The world of digital technology is constantly evolving, leading to a multitude of possibilities for innovation and improvement in our lives. Key to the creation of these new technologies are the steps of designing, creating, and evaluating prototypes - a process made more effective through frameworks like the Information System Design Theory (ISDT).
So, what exactly is ISDT? In simple terms, it's an organised approach to design technology, drawn from the field of design science research. It enables us to create new prototypes systematically and evaluate their effectiveness. In the process, it helps us understand the technology better and make it more impactful.
As part of the ongoing Serendipity Engine project, we're exploring how to incorporate ISDT and bring serendipity (that delightful experience of unexpected, beneficial discoveries) into the digital sphere, specifically in web applications.
Understanding Information System Design Theories
Designing such an effective information system isn't a piece of cake. It calls for understanding user needs, technology capabilities, and the context in which the system operates. That's where ISDTs come in.
An ISDT is a prescriptive theory that provides certain principles to guide us in the design of effective information systems. It takes the form of a structured approach, involving a kernel theory (which explains why certain designs will work under certain conditions), meta-requirements (high-level requirements that define what the system should do), and meta-design (how the system should be built to meet these requirements).
This might sound a bit technical, so let's look at some examples. One well known ISDT is the relational database design model, first proposed by Edgar F. Codd in 1970. This model is built on the kernel theory that a well-designed database should have tables with well-defined relationships between them. The meta-requirements include data storage and retrieval, data integrity, and support for multiple users. The meta-design principles involve using a relational schema, normalisation of data to minimise redundancy, and the use of a query language to access and manipulate data [1, 2].
Similarly, other models have been developed following the principles of an ISDT, such as the vigilant executive information systems (providing real-time business information for executives) , learning-oriented knowledge management systems (supporting organisations to capture, share, and apply knowledge)  and the comparative judgement of competences in education .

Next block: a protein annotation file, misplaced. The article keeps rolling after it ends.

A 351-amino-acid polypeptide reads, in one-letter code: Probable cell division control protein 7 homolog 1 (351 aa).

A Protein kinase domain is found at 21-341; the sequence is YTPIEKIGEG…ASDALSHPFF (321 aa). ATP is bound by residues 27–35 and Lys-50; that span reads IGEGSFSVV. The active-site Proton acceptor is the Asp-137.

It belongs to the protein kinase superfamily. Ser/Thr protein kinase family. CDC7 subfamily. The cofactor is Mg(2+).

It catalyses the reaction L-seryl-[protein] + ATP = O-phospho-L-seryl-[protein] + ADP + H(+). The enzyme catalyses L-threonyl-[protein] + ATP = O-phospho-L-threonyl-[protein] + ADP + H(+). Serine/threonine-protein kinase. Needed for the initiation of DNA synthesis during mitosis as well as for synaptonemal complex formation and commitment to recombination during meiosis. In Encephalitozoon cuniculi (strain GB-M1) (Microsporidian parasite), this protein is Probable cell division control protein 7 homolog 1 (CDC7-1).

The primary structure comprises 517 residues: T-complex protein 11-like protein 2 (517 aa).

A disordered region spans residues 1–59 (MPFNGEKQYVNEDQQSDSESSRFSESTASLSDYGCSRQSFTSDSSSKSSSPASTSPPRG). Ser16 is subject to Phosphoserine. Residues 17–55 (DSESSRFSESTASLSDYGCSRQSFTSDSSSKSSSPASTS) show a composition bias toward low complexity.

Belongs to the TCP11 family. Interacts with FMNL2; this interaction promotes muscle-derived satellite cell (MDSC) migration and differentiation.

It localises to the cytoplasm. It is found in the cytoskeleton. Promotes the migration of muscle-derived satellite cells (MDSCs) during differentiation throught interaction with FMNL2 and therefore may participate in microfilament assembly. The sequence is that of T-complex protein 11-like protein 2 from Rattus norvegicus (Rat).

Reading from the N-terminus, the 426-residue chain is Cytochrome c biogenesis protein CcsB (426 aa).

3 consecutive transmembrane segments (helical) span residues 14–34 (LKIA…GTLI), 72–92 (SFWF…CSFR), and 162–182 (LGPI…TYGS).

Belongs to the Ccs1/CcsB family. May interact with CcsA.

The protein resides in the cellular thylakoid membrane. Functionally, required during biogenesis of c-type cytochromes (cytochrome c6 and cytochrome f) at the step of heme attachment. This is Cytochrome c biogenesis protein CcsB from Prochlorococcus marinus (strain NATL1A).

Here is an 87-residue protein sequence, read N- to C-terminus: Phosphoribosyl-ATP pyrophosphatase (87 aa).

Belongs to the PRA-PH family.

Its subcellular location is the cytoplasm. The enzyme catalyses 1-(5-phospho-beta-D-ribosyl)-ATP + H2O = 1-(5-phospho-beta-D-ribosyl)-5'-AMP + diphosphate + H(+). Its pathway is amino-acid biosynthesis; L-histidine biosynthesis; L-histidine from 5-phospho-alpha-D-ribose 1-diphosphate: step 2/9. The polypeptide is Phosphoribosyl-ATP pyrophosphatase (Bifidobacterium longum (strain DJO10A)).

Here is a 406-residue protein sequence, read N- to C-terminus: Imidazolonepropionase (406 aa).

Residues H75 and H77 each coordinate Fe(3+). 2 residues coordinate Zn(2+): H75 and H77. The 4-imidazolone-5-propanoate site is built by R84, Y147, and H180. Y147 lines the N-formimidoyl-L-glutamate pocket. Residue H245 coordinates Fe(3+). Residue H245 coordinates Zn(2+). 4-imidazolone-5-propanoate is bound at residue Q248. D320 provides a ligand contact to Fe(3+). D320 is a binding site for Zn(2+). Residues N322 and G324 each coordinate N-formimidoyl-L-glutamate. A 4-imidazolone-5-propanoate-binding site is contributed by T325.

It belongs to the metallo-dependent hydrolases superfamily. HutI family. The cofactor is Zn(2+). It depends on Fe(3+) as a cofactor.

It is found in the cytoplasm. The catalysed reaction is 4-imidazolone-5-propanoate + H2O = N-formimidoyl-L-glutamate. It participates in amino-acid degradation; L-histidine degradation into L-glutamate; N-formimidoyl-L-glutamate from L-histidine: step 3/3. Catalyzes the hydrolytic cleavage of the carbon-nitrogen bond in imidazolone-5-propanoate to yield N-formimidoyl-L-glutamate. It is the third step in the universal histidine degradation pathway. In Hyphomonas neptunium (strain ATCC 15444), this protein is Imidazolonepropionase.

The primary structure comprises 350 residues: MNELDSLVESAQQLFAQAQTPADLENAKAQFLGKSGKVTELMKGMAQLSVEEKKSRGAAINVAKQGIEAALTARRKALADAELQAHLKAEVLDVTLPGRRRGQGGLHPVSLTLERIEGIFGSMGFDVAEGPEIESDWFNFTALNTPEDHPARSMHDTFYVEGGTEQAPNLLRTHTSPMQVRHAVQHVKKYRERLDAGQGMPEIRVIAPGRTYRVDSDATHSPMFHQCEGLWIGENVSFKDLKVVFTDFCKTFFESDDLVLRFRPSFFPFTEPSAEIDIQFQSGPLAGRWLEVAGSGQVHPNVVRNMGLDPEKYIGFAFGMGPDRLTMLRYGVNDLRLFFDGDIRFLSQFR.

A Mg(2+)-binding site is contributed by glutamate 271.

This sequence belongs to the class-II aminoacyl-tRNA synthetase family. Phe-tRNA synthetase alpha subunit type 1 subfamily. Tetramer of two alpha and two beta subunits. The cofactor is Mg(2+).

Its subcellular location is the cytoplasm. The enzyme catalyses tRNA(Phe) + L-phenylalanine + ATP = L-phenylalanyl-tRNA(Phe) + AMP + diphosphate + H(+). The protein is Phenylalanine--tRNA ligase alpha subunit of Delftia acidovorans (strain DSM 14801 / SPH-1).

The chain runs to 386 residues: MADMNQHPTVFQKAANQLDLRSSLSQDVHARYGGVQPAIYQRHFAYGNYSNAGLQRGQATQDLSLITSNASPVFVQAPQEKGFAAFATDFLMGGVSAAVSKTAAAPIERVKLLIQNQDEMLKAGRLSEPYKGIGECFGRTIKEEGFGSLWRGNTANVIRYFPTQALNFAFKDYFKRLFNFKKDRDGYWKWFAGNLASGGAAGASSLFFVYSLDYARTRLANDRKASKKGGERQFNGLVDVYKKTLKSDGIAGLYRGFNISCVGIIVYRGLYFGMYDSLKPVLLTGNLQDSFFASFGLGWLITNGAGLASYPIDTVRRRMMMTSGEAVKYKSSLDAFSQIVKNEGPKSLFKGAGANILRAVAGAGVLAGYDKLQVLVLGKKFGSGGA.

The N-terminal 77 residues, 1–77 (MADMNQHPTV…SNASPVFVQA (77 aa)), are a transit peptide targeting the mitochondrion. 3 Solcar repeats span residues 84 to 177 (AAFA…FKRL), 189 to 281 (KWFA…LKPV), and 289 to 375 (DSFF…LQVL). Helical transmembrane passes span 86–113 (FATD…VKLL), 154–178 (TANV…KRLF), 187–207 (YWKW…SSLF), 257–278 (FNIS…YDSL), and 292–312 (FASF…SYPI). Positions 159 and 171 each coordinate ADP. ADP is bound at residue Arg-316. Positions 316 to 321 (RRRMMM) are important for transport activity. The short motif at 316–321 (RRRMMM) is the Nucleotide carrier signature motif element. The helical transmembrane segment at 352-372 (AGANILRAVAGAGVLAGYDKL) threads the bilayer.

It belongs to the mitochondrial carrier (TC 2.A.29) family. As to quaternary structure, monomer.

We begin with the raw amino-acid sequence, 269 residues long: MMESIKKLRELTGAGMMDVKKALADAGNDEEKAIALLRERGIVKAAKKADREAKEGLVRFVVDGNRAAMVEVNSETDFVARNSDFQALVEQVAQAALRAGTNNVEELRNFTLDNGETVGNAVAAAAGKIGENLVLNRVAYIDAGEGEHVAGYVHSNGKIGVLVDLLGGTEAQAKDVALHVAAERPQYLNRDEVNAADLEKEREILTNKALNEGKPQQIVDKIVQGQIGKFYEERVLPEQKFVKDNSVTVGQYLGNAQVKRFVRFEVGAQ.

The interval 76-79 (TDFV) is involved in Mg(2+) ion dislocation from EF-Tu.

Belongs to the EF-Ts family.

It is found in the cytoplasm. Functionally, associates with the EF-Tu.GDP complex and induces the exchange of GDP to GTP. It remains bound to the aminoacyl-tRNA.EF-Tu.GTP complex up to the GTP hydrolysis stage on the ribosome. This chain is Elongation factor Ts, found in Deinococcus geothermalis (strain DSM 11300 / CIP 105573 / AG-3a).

Applying ISDT to the Serendipity Engine
One of the challenges we face in the Serendipity Engine project is finding a sound theoretical framework to guide and justify our design decisions. We believe that an ISDT provides such a framework, helping us describe our design decisions in detail across different scenarios and stakeholders.
Using an ISDT, we aim to articulate the goals, requirements, assumptions, design principles, methods, and artefacts of our project in a structured way. We're particularly keen on documenting how various factors affect the experience of serendipity when using our prototypes. These factors could range from external influences such as weather, an ongoing crisis, or even the level of inflation, but also other factors more under our control, such as the design and user experience of the mobile applications that aim to engender serendipity.
As our project progresses, we're looking forward to seeing how ISDT will help us make our technology more effective and serendipitous. The use of this theory represents a significant step forward in our ongoing efforts to make the most of digital technology in enriching the human experience.
The first version of the living document that describes our ISDT and several important design principles and affordances (D4.4a) is already available here. The document not only serves to provide an overview of the main learnings for internal use, but it can also be used by other parties as a guideline or framework to base their work on. As the project progresses, the document will be further completed with the applications of the design theory in the three pilot studies alongside with the lessons learned regarding designing for serendipity.
Does this spark your interest?
We hope to meet you along our way, serendipitously or meticulously planned. You might increase the chances of staying informed about the Serendipity Engine project by subscribing to our newsletter or connecting on LinkedIn.
This post is written by imec. It is mainly responsible for the work package on the pilot integrations and validations. Imec's researchers on this project are Casper Van Gheluwe, Thomas De Meester, Olivia Willems, Eridona Selita, and project officer Evelien Marlier.
 E. F. Codd, “A relational model of data for large shared data banks,” Communications of the ACM, vol. 13, no. 6, pp. 377-387, 1970.
 D. Jones and G. Shirley, “The anatomy of a design theory,” Journal of the Association for Information Systems, vol. 8, no. 5, 2007.
 J. G. Walls, G. R. Widmeyer and O. A. El Sawy, “Building an information system design theory for vigilant EIS,” Information systems research, vol. 3, no. 1, pp. 36-59, 1992.
 D. Hall, D. Paradice and J. F. Courtney, “Building a Theoretical Foundation for a Learning-oriented Knowledge Management System,” Journal of Information Technology Theory and Application, pp. 63 - 84, 2003.
 T. Coenen, L. Coertjens, P. Vlerick, M. Lesterhuis, A. V. Mortier, V. Donche, P. Ballon and S. De Maeyer, “An information system design theory for the comparative judgement of competences,” vol. 27, no. 2, pp. 248-261, 2018.